It's safe to say that any of the soldiers who fought in the American Civil war are long gone. Or at least, they are long gone from this world, but who's to say that they're gone altogether? Ghost stories of the Civil War certainly abound and it's no wonder, because they're equal parts creepy and fascinating - yet somehow, we still don't know them all.
We all know about the Battle of Gettysburg, but what we may not know is that the soldiers who lost their lives there continue to aimlessly roam the field to this day. Or that there are ghost soldiers directing tourists.If you're not familiar with Civil War ghost stories, then perhaps you should read the following accounts, because there's lots to learn. So go on, and read these creepy Civil War stories that are sure to scare you...
The eldest of John Brown's raiders of Harper's Ferry, Dangerfield Newby was the first person to die in the raid, which took place just before the Civil War. Newby was struck in the throat by a six-inch spike, fired by a man protecting the Ferry, and was subsequently killed. Newby was then mutilated by the people and left to be eaten by hogs in an alley.Newby's apparition is said to haunt Harper's Ferry, and can be seen aimlessly wandering the town's streets. The apparition is noted for having a large gash in the throat, where Newby was struck by the spike and also known for wearing slouched hat and baggy trousers.
Perhaps the most notoriously haunted battlefield of the American Civil War is Gettysburg, and there is certainly no shortage of ghost stories surrounding the bloodiest battle ever fought on American soil. Sitting on the location of the battlefield of the second day of Gettysburg itself is an ominous heap of craggy rocks better known to the public as the Devil's Den.Many tourists have claimed to see the apparition of a bare-footed man wearing a floppy hat and bright shirt, which fits the description of a group of Texans who participated in the Battle of Gettysburg. Tourists claim the apparition says to them "What you're looking for is over there," before vanishing into thin air.
Harper's Ferry in West Virginia is known to locals and tourists alike, as one of the most haunted places from the American Civil War. Sitting in Harper's Ferry is St. Peter's Catholic Church, a church which operated as a hospital for the wounded during the Civil War.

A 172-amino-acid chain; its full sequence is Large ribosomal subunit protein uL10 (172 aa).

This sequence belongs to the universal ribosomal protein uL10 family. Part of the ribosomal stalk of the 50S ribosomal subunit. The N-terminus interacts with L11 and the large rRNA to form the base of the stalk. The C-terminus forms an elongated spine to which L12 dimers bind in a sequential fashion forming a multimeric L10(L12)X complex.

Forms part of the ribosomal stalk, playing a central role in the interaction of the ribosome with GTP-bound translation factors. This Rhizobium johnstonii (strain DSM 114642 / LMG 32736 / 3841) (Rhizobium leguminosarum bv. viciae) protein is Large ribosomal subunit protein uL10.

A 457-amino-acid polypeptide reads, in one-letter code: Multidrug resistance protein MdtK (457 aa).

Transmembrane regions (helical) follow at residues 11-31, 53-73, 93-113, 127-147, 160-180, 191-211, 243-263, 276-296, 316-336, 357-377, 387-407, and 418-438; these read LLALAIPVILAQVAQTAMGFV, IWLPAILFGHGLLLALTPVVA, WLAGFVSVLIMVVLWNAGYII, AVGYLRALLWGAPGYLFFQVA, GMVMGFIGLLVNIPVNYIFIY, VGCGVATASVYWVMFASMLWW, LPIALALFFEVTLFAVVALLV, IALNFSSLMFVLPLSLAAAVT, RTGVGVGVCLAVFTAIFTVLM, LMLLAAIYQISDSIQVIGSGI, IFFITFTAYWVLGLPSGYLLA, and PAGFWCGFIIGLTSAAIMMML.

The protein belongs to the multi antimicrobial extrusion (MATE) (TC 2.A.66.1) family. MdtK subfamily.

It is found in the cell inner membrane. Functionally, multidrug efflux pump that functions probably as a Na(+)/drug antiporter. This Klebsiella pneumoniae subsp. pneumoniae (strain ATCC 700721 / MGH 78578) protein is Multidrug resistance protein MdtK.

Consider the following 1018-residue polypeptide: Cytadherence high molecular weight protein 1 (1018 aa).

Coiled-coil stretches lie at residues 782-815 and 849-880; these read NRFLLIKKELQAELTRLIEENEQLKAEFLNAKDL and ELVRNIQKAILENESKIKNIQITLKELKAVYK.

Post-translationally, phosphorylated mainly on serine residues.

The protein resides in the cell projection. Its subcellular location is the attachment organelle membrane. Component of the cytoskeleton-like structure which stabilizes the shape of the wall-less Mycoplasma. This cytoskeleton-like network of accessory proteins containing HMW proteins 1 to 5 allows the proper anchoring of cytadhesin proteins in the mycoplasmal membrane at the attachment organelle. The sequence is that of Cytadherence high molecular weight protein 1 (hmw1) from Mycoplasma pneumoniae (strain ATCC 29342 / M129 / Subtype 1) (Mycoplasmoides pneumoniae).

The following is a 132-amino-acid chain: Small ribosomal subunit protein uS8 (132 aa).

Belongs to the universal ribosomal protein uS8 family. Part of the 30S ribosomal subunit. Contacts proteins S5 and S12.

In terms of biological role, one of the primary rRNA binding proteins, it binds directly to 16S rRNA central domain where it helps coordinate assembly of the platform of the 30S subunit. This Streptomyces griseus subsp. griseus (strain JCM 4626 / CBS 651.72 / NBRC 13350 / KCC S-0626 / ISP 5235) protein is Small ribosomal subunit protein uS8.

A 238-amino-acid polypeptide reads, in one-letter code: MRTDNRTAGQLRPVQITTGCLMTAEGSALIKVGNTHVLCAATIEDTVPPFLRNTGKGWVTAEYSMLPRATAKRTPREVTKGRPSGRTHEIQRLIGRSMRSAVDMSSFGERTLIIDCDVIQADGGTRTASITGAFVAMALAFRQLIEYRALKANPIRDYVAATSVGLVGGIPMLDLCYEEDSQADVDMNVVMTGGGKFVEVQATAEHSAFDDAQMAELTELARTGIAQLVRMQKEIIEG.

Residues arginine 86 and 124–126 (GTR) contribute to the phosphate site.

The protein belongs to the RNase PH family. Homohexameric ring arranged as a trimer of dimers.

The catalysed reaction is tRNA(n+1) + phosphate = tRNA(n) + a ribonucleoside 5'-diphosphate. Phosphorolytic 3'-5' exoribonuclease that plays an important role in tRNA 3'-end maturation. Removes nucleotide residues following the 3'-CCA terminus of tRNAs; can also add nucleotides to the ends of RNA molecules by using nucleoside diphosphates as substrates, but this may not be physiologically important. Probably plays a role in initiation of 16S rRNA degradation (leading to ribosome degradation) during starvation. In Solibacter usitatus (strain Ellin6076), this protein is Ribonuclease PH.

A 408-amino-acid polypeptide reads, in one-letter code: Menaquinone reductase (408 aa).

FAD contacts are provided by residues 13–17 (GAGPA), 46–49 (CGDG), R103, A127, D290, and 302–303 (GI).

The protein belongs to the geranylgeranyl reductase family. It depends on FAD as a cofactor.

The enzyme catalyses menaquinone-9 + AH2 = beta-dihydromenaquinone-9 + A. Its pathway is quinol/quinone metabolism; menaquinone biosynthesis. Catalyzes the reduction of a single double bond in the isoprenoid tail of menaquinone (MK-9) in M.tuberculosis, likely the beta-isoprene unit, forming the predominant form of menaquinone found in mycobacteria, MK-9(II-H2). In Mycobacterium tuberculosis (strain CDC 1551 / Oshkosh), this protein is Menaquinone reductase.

The legend states that a soldier who was wounded in battle came to St. Peter's church seeking medical assistance. Written off with non-life threatening injuries, the man was forced to wait outside while other more severe wounds were attended to. However, his wounds were more severe than originally anticipated, and while being carried back into the church he said "Thank God, I'm saved," just before dying.The man is said to haunt the church to this day. Tourists report hearing the man's last words spoken, while outside the building, while others claim to see a glowing aura just outside of the church where the man died.
Said to be haunted by the former Confederate President himself, among many others, Fort Monroe is one of few southern forts that remained uncaptured during the war, until it fell to the Union after the war's end. The fort was said to be a mighty fortress, which boasted sturdy walls and even a moat.
Jefferson Davis was captured and held prisoner at Fort Monroe and is said to haunt the cell where he was kept. Even creepier, his wife is said to haunt the premises, aimlessly wandering the grounds of the fort, in search of her long-lost husband.However, the most well-known of the premise's ghosts is a woman who haunts the portion of the fort known as Ghost Alley. Though no one knows exactly who she is, she is said to wander around the alley, surrounded by a mysterious glowing fog.